Assuming the inspector is correct in this matter, it appears that references commonly found in standard planning conditions to future amendments to the GPDO are superfluous and as such, arguably, ought to be deleted.
The following DCP chapter is relevant: 4.4261
As spatial planners we are very aware of the locational aspect of sustainability but in a recent case in rural Warwickshire the social aspect of sustainability was emphasised.
In allowing a new house on the edge of a village (DCS Number 400-009-976), an inspector emphasised the social benefits that it would bring. The inspector acknowledged that the village had a limited bus service and, given its location within the countryside, it was inevitable that residents would revert to using the car. However, she considered the social benefits associated with the development to outweigh any potential harm caused by the additional traffic movements associated with one house. It would also help meet the council’s requirement for additional housing.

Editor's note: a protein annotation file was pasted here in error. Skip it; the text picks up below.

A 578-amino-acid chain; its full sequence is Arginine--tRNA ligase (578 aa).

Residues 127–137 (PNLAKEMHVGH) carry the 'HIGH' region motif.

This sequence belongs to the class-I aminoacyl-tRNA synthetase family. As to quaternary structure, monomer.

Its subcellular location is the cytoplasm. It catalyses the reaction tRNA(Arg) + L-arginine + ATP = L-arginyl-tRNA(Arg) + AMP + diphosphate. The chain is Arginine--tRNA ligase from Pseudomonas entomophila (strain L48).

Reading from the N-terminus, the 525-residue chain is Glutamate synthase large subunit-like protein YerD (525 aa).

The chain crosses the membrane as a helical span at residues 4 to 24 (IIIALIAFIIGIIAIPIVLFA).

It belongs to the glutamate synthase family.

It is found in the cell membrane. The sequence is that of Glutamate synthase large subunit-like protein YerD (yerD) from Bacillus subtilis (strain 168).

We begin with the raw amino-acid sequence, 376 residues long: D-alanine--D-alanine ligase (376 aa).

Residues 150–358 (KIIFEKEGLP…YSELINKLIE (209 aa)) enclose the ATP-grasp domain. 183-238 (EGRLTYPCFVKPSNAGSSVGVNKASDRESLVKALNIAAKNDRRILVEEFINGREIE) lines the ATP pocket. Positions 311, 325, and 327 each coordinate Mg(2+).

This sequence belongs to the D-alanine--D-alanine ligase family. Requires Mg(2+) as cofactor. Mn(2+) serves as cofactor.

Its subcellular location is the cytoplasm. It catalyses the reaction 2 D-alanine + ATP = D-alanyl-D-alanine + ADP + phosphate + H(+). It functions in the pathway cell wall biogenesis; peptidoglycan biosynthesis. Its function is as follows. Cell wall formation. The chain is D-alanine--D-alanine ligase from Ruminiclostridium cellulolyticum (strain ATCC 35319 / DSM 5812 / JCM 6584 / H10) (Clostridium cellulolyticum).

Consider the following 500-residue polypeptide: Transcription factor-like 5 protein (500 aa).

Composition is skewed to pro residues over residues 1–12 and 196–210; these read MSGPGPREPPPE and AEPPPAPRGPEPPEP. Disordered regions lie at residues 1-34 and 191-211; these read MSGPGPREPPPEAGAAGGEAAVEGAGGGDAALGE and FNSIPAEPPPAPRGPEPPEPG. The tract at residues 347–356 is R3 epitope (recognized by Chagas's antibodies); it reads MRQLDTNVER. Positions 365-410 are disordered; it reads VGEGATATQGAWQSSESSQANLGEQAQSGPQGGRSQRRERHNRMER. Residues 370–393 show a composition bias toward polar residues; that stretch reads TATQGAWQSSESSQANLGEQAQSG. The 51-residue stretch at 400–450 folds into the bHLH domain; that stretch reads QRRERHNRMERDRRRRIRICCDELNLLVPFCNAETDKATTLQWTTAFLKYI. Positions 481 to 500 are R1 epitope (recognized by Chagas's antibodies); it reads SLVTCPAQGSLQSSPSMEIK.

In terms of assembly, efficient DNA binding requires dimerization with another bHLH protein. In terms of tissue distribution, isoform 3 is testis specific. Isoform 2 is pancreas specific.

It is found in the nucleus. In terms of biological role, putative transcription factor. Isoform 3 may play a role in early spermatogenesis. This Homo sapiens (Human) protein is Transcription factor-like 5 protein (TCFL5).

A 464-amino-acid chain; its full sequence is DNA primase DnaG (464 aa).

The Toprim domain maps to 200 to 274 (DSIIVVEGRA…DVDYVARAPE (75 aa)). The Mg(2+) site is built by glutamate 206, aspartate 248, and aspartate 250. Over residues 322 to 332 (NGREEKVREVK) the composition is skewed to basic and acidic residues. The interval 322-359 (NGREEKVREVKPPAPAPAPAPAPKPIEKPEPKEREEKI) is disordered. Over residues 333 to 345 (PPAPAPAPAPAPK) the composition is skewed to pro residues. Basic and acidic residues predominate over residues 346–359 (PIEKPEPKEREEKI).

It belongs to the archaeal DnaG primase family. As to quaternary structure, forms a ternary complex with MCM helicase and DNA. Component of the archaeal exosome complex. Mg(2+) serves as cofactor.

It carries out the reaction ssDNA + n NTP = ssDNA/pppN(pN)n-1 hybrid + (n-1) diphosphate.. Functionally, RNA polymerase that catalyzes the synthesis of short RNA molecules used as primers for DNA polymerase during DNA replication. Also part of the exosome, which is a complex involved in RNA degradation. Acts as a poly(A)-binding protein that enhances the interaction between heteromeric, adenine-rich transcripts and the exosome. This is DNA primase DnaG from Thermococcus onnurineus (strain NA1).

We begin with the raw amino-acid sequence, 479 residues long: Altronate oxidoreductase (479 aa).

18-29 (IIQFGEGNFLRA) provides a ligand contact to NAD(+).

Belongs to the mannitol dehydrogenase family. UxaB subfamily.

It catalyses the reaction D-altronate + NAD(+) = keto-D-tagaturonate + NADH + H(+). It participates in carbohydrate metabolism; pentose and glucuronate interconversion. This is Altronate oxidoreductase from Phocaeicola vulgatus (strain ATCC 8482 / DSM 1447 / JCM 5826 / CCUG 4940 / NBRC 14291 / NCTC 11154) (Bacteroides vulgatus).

The inspector noted that the village had an active social life and a visiting library, and shared some of its services with a larger village about three kilometres away. The larger village had a shop, a new village hall and a primary school. Whilst the proposal would be for one house, she considered that any amount of development within the village would help support the social activities in the village and therefore help maintain the vitality of the local community. Furthermore, being only three kilometres away, the development would bring similar benefits to the larger village and therefore help support the social wellbeing of the area. In this respect the inspector referred to a section of Paragraph 55 of the NPPF which promotes development in rural areas, provided it will ‘enhance or maintain the vitality of rural communities, for example where there are groups of smaller settlements, development in one village may support services in a village nearby.’